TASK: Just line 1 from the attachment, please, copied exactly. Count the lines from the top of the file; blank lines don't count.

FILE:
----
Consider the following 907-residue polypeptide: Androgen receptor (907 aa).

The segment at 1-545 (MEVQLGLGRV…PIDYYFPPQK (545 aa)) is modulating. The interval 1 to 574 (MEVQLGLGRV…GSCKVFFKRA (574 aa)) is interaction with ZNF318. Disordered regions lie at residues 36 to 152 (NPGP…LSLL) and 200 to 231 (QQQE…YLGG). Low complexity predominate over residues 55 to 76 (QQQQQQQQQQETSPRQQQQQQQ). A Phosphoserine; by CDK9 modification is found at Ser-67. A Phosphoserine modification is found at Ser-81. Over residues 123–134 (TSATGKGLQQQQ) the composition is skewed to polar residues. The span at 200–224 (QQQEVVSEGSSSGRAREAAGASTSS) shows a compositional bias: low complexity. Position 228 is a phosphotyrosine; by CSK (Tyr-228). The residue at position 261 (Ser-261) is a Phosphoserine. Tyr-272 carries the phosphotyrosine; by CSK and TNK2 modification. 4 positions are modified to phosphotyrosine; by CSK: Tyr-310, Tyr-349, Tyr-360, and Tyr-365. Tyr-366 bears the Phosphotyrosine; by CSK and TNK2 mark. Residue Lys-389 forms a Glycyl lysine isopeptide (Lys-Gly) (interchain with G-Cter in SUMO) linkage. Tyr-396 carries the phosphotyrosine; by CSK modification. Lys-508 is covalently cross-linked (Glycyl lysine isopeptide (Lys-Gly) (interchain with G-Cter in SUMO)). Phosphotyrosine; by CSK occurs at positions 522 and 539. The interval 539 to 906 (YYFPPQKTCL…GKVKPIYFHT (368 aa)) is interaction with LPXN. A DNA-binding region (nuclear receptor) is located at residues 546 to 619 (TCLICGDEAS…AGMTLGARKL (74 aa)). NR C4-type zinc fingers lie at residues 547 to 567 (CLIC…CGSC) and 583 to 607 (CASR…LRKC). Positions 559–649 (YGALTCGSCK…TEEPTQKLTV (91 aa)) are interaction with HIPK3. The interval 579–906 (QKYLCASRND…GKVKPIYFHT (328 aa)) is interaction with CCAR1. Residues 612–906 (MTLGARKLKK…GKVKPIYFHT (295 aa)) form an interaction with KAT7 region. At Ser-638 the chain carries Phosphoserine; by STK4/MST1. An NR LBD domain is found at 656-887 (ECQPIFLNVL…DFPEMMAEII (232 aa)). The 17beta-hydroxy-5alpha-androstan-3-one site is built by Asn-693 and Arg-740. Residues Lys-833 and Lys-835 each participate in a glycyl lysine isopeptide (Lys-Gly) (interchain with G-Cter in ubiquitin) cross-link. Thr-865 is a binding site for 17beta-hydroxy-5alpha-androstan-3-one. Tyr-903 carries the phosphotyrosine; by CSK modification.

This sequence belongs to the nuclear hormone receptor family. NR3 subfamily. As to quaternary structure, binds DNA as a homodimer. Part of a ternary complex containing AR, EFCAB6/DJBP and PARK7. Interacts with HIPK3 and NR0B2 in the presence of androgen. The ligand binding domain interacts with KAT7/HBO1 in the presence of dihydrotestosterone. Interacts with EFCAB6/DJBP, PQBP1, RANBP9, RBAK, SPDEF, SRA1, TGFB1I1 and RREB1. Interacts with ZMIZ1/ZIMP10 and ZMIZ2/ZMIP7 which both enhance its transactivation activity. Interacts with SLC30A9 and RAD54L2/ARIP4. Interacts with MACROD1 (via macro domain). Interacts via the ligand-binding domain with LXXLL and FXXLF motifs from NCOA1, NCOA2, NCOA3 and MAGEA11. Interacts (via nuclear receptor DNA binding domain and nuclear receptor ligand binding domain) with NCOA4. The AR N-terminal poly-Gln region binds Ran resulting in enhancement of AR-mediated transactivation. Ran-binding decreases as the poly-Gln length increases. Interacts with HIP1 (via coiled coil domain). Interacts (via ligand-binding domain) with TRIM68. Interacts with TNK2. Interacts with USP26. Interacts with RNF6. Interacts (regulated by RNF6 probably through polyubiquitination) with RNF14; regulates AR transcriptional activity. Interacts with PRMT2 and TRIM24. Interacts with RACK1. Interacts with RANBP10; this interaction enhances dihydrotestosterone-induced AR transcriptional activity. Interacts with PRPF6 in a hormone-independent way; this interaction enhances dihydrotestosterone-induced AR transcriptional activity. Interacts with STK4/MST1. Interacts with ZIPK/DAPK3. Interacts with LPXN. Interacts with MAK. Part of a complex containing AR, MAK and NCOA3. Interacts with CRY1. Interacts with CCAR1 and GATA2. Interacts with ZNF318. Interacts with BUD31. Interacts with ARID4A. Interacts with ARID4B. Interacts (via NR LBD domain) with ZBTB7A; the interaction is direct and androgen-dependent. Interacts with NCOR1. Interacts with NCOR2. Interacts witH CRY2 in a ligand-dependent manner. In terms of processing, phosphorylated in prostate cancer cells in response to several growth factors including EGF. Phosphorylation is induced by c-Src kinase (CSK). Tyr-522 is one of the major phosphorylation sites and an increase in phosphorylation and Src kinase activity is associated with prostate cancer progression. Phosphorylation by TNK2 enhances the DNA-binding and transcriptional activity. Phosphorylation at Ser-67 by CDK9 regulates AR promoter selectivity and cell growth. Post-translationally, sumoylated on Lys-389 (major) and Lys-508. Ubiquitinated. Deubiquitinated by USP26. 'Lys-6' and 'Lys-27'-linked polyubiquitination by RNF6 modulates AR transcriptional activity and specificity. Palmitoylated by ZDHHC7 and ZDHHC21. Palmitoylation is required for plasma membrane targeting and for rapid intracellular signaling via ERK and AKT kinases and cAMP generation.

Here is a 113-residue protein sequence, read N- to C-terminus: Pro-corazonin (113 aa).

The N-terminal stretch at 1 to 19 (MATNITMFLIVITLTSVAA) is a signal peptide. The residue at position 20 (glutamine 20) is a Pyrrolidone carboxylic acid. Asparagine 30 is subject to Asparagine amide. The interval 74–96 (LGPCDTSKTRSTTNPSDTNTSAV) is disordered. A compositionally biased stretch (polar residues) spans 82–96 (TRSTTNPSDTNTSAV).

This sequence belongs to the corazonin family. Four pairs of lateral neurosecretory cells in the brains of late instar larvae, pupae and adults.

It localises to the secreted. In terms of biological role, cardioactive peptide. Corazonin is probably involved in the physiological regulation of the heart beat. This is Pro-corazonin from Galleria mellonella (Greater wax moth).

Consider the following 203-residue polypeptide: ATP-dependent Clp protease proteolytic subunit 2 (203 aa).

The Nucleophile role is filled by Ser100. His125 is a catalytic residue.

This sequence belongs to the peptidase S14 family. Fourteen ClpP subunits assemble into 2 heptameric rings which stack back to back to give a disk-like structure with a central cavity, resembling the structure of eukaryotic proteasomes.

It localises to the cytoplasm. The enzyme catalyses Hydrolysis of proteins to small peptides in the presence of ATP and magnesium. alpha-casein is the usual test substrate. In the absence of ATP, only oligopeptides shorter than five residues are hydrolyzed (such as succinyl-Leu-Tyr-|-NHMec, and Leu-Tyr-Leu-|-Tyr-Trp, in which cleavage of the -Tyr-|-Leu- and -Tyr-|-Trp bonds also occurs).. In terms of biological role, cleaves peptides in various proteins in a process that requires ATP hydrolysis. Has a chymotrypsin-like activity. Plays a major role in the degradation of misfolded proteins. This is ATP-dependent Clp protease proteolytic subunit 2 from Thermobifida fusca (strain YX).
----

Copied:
Consider the following 907-residue polypeptide: Androgen receptor (907 aa).